He walked into her house and changed his shirt. She looked at him and felt love so strong within her. As always she loved him, even more now. She walked up to him and put her hands on his tummy and looked up into his eyes. As he looked down at her he could see the love in her eyes.
She said, 'I can't believe you are going to be three months pregnant in December'.
She hoped he could feel the love overflowing from her for him and her child inside him.
He said, 'I won't be able to fit into my shirts anymore'
She said, 'You can wear Jay's'
They both laughed. She stepped back from him as the sadness started seeping into her.
'It is sad that you don't like me even a little' she said looking down.
'Come here' he said opening his arms for her.
She went to him and they held each other. It was sad love as they stood in each other's arms. She felt the love, and as the seconds ticked by the love changed into sorrow and then the sorrow turned into the bitter feeling of knowing that he would never love her.
They broke apart and looked away while mumbling their goodbyes. She turned just in time to see his back before he closed the door behind him.
Who am I? I am a representative. I represent some others of a generation. I represent and yet I am different. My difference is still defined by my culture, society... my politics of location. I feel like talking about me, as a representative of a generation. I always knew that I did not know much about anything. But I was prompted to look again at my past and my present. This makes me think about what I want in my future. What prompted me to look again was the talk I attended by Asra Nomani on her struggles with religion. She was brought up in a certain religion with its twists of an impact of the American culture. The life she lived created for her a path to take within her religion that saved it for her and also was lost in part. It made me think about what religion meant to me. It reminded me of a generation. A generation I represent. Are you a part of this generation I speak of?
The Past In India I was brought up in a house with two parents from two different religions. I would call myself Jain since my dad was a Jain and the children are thus automatically labeled with the father's religion. My father and his family were no practitioners of their religion and so as a child nor was I. My mother was a practitioner of her religion, Vaishnav. But since she was married into my father's non-religious family she let a lot of her religion go. My entire schooling was in a Convent of Jesus and Mary school. My main input of religion was Christianity. I was born in Jamshedpur (east India), lived all my life in Pune (west India) and my native place is in Gujarat (another state in west India). I know three Indian languages, English, and very little German. This is the background which merely helps me understand how I know nothing well enough. I know a little about a mixed up version of Christianity. I hardly know enough about Jainism. Almost nothing about Vaishnav. My background knowledge of Indian culture is greatly affected by a huge input of western culture. I do not know the ancient stories well, nor the characters. The Gita is just a name of a book to me. Of all the languages I speak, I know English the best. And yet spoken English is often my weakness. None of the other Indians will say that I speak Hindi, Gujarati or Marathi well. In fact I sound like a foreigner when I speak any Indian language. I am not rooted anywhere fully. Neither religion nor culture. I am Indian. When I say that, I mean, I lived in India. I have lived in India and seen the beggars, the dirty streets, the excessive honking in urban cities. My view of religion consists of riots and violence. Religious fundamentalism, blind beliefs, and rituals. Swinging from a belief in god to atheism to vedanta. I would hold on to Philosophy instead. Religion is corrupted. Something I do not even want to deal with. Talk about religion and you've lost me.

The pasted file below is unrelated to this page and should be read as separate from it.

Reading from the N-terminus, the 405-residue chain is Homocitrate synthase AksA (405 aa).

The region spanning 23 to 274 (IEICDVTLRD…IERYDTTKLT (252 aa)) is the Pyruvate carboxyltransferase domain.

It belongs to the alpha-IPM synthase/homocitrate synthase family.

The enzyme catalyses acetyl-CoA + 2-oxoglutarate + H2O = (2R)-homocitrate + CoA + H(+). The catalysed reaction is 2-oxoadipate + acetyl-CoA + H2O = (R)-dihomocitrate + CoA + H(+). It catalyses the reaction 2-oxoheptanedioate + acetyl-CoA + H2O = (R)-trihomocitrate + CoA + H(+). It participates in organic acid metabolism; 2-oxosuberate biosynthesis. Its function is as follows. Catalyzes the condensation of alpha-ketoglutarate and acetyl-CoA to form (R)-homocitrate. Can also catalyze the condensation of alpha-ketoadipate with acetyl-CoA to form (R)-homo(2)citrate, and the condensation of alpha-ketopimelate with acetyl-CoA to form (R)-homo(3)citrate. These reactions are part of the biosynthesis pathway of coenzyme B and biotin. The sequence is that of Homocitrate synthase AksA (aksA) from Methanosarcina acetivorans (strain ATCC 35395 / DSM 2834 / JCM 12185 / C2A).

The Present I study in the US. The only international student in a department of philosophy. I am supposed to know about my culture, my country, my history, my religion. I know nothing. My knowledge of India is challenged. It is abrupt, unfinished, and distorted. All I have with me is old and half-baked analytic philosophy. My beliefs seem small compared to the unknown philosophies I encounter. I am challenged to look again at my beliefs. I know more about the US than I know about India. I am concerned with the health care reform. Obama, and the Daily Show. I know the names of more people in the US government than in the Indian government. I am bombarded with new information and ways of thought and action that I have encountered before only in a dream in my own head. I am confused, challenged, and thrilled in cyclical succession.
The Future I acknowledge that I only know something about somethings. I am seeking knowledge now about the culture I lived in. I am concerned about the farmers in India. I am concerned about the extremes. I am ready to appreciate and criticize. I am ready to immerse myself in India and the world. I want to know where I came from so I can know where I want to go. I long to be a global citizen. I speak to all who can identify with me.